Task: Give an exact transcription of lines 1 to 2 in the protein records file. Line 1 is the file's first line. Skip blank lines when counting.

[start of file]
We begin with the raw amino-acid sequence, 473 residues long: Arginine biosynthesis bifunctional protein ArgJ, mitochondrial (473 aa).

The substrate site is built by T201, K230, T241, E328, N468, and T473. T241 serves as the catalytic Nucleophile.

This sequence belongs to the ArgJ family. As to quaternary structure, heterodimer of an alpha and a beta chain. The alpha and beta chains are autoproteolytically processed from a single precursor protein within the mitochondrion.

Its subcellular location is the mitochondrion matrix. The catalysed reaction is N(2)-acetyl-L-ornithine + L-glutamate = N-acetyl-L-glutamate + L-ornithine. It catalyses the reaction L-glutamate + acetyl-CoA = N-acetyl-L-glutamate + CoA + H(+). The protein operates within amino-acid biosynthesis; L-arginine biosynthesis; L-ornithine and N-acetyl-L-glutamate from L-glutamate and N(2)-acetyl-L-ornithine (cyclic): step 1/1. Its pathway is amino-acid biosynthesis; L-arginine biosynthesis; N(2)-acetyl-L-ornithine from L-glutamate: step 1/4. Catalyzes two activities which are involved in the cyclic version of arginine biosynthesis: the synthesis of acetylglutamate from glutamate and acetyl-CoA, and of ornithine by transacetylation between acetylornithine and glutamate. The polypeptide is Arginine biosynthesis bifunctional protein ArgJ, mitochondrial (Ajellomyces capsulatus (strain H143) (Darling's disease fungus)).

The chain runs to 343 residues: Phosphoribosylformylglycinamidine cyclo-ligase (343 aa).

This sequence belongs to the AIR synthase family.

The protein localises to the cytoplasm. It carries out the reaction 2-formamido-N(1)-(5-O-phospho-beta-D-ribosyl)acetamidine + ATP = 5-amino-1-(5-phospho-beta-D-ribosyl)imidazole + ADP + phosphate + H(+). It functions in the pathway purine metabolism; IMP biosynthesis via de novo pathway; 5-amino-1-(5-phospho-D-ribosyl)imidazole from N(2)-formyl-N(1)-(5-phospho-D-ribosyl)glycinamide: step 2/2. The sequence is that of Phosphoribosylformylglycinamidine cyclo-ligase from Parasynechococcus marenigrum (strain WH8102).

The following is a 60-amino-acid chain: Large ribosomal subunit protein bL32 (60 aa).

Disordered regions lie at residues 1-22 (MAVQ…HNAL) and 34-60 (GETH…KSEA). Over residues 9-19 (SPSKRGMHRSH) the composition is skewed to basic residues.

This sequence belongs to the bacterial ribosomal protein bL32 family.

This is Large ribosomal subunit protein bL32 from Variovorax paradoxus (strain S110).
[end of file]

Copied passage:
We begin with the raw amino-acid sequence, 473 residues long: Arginine biosynthesis bifunctional protein ArgJ, mitochondrial (473 aa).

The substrate site is built by T201, K230, T241, E328, N468, and T473. T241 serves as the catalytic Nucleophile.